‘Two decades of frustration’
A town hall meeting was held at the Harlan County Courthouse on Tuesday, addressing a pair of ongoing issues in Loyall, including a problem with ponding.
In a previous report, Harlan County Judge-Executive Dan Mosley said the meeting would include an update on the Corps of Engineers’ status regarding the design process for correcting the two-decades plus ponding issue along the Cumberland River.
“They asked the county to implement a new maintenance plan on the ponding area, which we did,” Mosley explained. “We’ll be showcasing what we did to try to get the channel to work correctly. Basically, what we implemented helped the situation with generating clean water into the area, but it has not helped to create enough flow out of the channel to drain it.”
During the town hall meeting, Mosley provided a presentation explaining what the county has done to address the ponding issue.
“The Corps has contended the lagoon area was not maintained properly over the course of the last 15 years,” Mosley told the town hall attendees. “We implemented a new plan over the last 18 months to try to get it to the point where they felt like it would be maintained properly.”
Following Mosley’s presentation, U.S. Army Corps of Engineers representative Craig Carrington spoke about the ponding issue.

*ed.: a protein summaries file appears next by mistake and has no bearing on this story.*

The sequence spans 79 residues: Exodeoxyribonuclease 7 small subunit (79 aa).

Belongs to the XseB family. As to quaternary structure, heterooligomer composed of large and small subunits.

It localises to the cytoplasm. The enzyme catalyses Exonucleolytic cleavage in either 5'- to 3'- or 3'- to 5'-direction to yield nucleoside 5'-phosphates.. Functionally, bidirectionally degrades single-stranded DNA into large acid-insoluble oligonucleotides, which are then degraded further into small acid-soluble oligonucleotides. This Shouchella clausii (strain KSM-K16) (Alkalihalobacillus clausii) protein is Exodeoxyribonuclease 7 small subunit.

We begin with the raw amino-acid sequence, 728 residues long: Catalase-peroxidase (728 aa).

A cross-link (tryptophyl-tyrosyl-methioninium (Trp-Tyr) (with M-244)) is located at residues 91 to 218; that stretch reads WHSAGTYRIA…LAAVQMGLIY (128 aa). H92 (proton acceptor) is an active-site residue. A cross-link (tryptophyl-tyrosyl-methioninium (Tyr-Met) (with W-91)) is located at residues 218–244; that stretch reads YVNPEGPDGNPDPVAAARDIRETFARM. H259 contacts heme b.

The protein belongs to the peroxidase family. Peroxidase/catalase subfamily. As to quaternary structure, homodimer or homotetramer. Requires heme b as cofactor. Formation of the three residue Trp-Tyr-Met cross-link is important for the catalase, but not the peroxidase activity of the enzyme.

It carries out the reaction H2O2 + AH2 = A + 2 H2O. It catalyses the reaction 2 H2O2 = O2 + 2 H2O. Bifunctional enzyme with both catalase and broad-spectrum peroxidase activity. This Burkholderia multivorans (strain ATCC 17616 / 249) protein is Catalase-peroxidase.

“Last year, Judge Mosley asked us to come in and we stood there and looked at it and talked about it with him,” Carrington said. “We talked about exactly the concerns that he had.”
Carrington said a request was then made to initiate a design deficiency study on the ponding area. After several months, the study was approved. As soon as the funds were made available, the study began.
“That work is continuing,” Carrington said. “What we’re going to do is investigate the flow through the channel.”
Carrington provided a timeline of events leading to the study:
• Original Cumberland River channel was designed to be a flow-through area during construction of the diversion channel in the 1990s;
• The Corps met with Mosley to discuss the concern that the flow-through area was not operating properly;
• The Nashville District puts in request to initiate a study of potential design deficiency;
• Received approval to conduct a deficiency study;
• Funding to begin study was received in October.
Several Loyall residents provided first-person views on the situation with the ponding for consideration by the Corps.
Following a lengthy discussion, Mosley closed the meeting.
“It is essentially two decades of frustration,” Mosley said, summing up the situation. “I understand the way you all feel…I don’t think it was ever maintained the way the Corps thought it should be maintained …now they see we’ve made a commitment to maintain it…we want it fixed.”